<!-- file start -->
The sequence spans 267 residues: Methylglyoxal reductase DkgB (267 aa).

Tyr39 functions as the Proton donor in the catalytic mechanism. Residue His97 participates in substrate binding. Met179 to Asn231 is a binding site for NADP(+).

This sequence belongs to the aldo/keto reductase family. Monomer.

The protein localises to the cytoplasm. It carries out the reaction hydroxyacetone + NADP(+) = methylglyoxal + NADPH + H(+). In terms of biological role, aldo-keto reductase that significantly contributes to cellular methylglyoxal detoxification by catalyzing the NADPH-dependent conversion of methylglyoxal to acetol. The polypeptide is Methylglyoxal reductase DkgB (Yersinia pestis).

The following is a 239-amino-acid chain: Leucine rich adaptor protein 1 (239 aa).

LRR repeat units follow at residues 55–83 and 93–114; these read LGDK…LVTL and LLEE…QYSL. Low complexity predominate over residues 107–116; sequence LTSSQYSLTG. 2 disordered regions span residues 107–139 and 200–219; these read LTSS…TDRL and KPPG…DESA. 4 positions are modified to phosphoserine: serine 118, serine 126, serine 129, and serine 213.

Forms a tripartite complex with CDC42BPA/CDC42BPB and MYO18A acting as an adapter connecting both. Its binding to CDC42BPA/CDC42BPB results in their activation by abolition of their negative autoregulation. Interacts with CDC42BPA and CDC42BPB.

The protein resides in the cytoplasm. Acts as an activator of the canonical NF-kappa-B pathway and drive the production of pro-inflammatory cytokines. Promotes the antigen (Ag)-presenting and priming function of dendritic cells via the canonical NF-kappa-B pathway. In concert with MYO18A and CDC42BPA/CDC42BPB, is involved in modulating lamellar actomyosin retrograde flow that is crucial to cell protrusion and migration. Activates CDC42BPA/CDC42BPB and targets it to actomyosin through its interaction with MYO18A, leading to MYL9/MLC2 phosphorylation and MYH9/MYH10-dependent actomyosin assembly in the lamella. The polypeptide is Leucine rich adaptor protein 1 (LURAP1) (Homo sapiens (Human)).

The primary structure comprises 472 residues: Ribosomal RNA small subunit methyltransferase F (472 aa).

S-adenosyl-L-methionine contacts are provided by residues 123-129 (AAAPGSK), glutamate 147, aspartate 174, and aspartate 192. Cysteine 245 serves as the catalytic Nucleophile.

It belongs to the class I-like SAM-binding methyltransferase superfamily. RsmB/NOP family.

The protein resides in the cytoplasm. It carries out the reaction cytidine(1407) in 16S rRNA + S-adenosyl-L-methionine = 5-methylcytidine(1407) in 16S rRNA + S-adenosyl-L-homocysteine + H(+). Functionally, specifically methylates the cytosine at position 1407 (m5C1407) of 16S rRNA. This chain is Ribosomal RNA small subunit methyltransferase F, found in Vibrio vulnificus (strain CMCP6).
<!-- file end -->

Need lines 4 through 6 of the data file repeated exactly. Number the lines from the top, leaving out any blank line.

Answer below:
The protein localises to the cytoplasm. It carries out the reaction hydroxyacetone + NADP(+) = methylglyoxal + NADPH + H(+). In terms of biological role, aldo-keto reductase that significantly contributes to cellular methylglyoxal detoxification by catalyzing the NADPH-dependent conversion of methylglyoxal to acetol. The polypeptide is Methylglyoxal reductase DkgB (Yersinia pestis).

The following is a 239-amino-acid chain: Leucine rich adaptor protein 1 (239 aa).

LRR repeat units follow at residues 55–83 and 93–114; these read LGDK…LVTL and LLEE…QYSL. Low complexity predominate over residues 107–116; sequence LTSSQYSLTG. 2 disordered regions span residues 107–139 and 200–219; these read LTSS…TDRL and KPPG…DESA. 4 positions are modified to phosphoserine: serine 118, serine 126, serine 129, and serine 213.